China to cement partnership with Latin America: Ambassador

August 03rd, 2009 | Xinhua

A senior Chinese diplomat said here on Monday that the country would continue to push forward ties with the Latin American and Caribbean countries.

“It is the firm foreign policy of the Chinese government to enhance unity and cooperation with the Latin American countries,” said Qiu Xiaoqi, Chinese ambassador to Brazil, in an interview with Xinhua.

In recent years, the Latin American countries have actively explored their own path of development and maintained political stability and sustained economic growth, said Qiu.

As regional cooperation flourishes, the overall strength of the region has grown, Qiu said, adding Latin American countries have become an important force in the international arena.

“Both China and the Latin America are in the similar stage of development and face the same task of development,” Qiu said.

The mutual trust and friendship between China and Latin American countries were enhanced, featuring frequent high-level contact and improved dialogue between the two sides, said Qiu.

“The two sides have also shown mutual understanding and support to each other’s core interests and issues of major concern, and maintained close communication and coordination on major international affairs,” he said.

The Sino-Latin American economic and trade exchanges and cooperation have expanded and the mutual investment has increased as well in recent years, Qiu said.

In 2008, the trade volume between China and Latin America reached nearly 150 billion U.S. dollars, a more than ten-fold increase compared to 2000.

The areas of cooperation were also expanding to such fields as energy and resources, telecommunication, infrastructure construction, agriculture and finance.

The Sino-Latin American humanistic exchanges were ever expanding, featuring frequent mutual visits of cultural groups and various cultural activities, said Qiu.

He said the establishment of Confucius Institutes and the “Chinese fever” in more and more Latin American countries had helped consolidate the friendship between the two peoples.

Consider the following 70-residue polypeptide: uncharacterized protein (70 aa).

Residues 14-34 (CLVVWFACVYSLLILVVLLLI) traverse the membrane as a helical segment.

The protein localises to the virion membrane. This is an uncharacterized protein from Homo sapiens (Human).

At present, the international situation is undergoing the most profound and complex changes since the end of the Cold War, and the rise of emerging countries has become one of the most active factors in promoting the development of international situation, Qiu said.

Latin America is an important region with regard to the rise of emerging countries. The regional powers played active roles in the frameworks of the BRICs (Brazil, Russia, India and China), the Group of Five (G5) and the Group of 20, of which Brazil is particularly prominent, he said.

“Under the new circumstances, we will further strengthen ties with Brazil from a strategic height and long-term perspective,” Qiu said.

“First, We will have more high-level exchanges with Brazil,” he said. Since 2008, Chinese president Hu Jintao and Brazilian President Luiz Inacio Lula da Silva have met six times on bilateral ties and major international issues, which specified the direction of the development of bilateral ties.

He said China would continue to deepen pragmatic cooperation with Brazil. Against the backdrop of financial crisis, the China-Brazil trade volume has kept growing. China became the first trading partner of Brazil in April 2009, and the two countries signed a 10 billion U.S. dollar oil trade and financing agreement in May this year.

China and Brazil would also strengthen multilateral coordination, said Qiu. At the G20 summits in Washington and London, the two countries maintained close communication and cooperation on issues of coping with the financial crisis and promoting the reform of international financial system.

The leaders of both countries also attended the first summit of the BRICs, where they had in-depth discussion on major issues of common concern and expanded their consensus.

“The Sino-Brazilian cooperation has boosted the development of the Sino-Latin American ties and the cooperation between the emerging countries, which plays an increasingly important role in building a more just and rational international political and economic order,” Qiu said.

China issued its first policy paper on Latin America and the Caribbean in November 2008. It says that the Chinese government seeks to build and develop a comprehensive and cooperative partnership featuring equality, mutual benefit and common development with countries in the region.

In the address to the Peruvian Congress last November, Chinese President Hu Jintao also elaborated on the connotation of the partnership and raised five proposals to boost Sino-Latin American cooperation.

“We will live up to the spirit of the 11th meeting of diplomatic envoys and push forward the Sino-Latin American ties so as to make greater contribution to building a harmonious world.” Qiu said.

Editor: Zhang Xiang




Category: Central & South America